• "Not interested in sport" seems quite a serious social or organizational defect in some countries @Jefromi! Maybe worse than unkempt appearance in the workplace? – English Student Jan 26 '18 at 12:54
  • @Jefromi I believe that our differing opinions on the question stem from the background information provided. I feel that the background doesn't affect the answer and can be safely be ignored (and that the question would be improved by it's removal) while it seems like you feel that the background information is an important yet ambiguous part of the question that needs to be clarified. – sphennings Jan 26 '18 at 14:36
  • @sphennings I agree that that seems to be a difference in our perspectives, and that the question would be better off without some of its current contents. I'd keep in mind that my answer is about the current form of the question; it doesn't necessarily mean I think there'd be an issue if it were drastically altered. I don't think that current readers/answerers can overlook the "background", so I do see it as an issue with the current form. And "I think this makes him worse as an employee" isn't exactly background, so I'm not sure if removing problematic bits is entirely simple. – Cascabel Jan 26 '18 at 14:56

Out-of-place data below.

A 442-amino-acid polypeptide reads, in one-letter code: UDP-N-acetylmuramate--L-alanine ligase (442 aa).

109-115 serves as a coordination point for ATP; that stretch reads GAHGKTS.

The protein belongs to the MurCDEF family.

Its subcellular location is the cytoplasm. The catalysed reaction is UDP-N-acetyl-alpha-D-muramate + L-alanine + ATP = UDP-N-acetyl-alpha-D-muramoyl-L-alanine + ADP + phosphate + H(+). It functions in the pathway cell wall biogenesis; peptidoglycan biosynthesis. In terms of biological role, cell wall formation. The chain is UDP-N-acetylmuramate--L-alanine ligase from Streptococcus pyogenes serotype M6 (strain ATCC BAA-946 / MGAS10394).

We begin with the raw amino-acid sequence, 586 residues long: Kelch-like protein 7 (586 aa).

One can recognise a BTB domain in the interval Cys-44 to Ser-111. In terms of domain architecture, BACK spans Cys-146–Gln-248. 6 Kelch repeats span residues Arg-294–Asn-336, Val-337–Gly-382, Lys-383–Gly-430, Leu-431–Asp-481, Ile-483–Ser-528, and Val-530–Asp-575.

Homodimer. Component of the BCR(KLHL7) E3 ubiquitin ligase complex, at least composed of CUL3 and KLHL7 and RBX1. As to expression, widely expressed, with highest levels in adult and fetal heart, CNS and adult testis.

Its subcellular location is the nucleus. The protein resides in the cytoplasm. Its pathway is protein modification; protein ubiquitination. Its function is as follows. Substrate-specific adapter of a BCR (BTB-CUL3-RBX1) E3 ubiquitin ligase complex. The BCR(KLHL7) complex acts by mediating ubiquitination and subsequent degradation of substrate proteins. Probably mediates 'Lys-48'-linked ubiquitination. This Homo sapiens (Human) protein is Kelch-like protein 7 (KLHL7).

• @Jefromi I've added a section to my answer that attempts to explain our two differing approaches to reviewing this question. Please edit it if you feel that I haven't accurately represented your position or if you feel that more explanation is needed. – sphennings Jan 26 '18 at 16:40

The question looks ok to me.

It is very long and rambly, and poorly written, for what is a very simple question, "How to I tactfully suggest that my coworker dresses better?". Perhaps that is what lead to it being closed, the extraneous details were quite distracting.

In general it's a good idea to provide an explanation in the comments for why a question is being closed so that the OP knows specifically what concerns need to be addressed to get the question reopened.